Options Under Chapter 12 Bankruptcy Law for Farmers and Fishermen With Economic Downturn Losses

April 1, 2020
Kevin J. Thornton, Esquire | Eric A. Browndorf, Esquire 

Chapter 12 of the Bankruptcy Code is not well-known and is not used as frequently as are Chapter 7 and Chapter 11. Chapter 12 Bankruptcies are available exclusively to “family farmers”, “family fishermen”, and sometimes to their business entities too. It is similar to Chapter 13 Bankruptcy proceedings which are typically filed by families and consumers who want to reorganize their debt. 

Filing bankruptcy under Chapter 12 provides farmers and fishermen  who have suffered substantial financial losses and are burdened by crushing debt, the opportunity to avoid the loss of their businesses and liquidation. In most cases, they are permitted to keep their businesses, farms, boats, and valuable permits and to continue their way of life, earn income, and pay their debts over a substantial period of time  (usually between three and five years). Chapter 12 bankruptcies provide hard-working farmers and fishermen the opportunity to retain their family business and assets which were often created and preserved by decades of family effort and commitment.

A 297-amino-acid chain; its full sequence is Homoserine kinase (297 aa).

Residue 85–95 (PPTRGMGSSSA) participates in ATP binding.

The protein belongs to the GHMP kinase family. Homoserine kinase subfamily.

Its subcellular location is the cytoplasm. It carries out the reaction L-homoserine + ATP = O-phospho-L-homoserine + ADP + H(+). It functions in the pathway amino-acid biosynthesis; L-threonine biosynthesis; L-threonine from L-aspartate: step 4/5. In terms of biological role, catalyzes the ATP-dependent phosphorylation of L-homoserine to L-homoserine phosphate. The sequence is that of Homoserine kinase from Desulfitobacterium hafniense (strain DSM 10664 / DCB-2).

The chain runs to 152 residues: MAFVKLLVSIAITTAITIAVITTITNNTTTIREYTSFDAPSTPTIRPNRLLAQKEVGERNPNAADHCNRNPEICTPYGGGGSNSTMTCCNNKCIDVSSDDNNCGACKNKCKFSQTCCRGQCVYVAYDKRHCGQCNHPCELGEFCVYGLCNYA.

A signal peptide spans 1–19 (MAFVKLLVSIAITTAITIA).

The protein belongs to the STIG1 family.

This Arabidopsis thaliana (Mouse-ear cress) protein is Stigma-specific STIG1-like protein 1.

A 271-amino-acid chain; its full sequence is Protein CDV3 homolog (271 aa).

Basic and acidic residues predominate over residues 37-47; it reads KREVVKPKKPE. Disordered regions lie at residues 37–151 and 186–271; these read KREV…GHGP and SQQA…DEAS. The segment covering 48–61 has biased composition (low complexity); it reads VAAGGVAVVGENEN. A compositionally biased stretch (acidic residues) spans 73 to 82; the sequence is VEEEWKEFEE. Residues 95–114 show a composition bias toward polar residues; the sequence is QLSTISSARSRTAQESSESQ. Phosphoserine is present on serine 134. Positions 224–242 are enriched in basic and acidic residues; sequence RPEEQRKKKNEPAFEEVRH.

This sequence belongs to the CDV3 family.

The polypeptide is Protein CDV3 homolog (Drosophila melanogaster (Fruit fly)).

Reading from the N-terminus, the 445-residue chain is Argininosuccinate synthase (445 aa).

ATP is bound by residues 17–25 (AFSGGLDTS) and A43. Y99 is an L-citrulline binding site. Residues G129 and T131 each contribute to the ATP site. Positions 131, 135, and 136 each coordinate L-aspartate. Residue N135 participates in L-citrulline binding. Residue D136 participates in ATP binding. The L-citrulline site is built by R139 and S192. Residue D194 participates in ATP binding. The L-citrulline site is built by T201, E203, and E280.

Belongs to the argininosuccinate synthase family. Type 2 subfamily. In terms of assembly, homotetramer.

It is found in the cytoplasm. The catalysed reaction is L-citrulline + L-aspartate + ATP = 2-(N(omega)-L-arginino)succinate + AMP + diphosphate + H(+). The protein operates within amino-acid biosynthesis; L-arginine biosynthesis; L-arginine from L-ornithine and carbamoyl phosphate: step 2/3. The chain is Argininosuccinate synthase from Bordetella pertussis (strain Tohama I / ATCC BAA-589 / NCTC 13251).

Congress enacted Chapter 12 as a comprehensive restructuring option for farmers and fishermen in financial trouble to keep their businesses by reducing debt and paying the reduced amounts over time.

All farmers and fishermen must be aware of the Chapter 12 option, even if they never actually file it so they understand and use its considerable leverage when negotiating with creditors. Invoking Chapter 12 tends to level the playing field, particularly once the bank or other creditors understand that this strategic option does not require their consent to file.

To be eligible to file under Chapter 12, the total debt of the family farmer  must not exceed $10,000,000.00 and the debt of the family fisherman must not exceed $1,924,550.00. Family farmers must earn at least 50% of their income from farming operations and family fishermen must earn at least 80% of their income from commercial fishing operations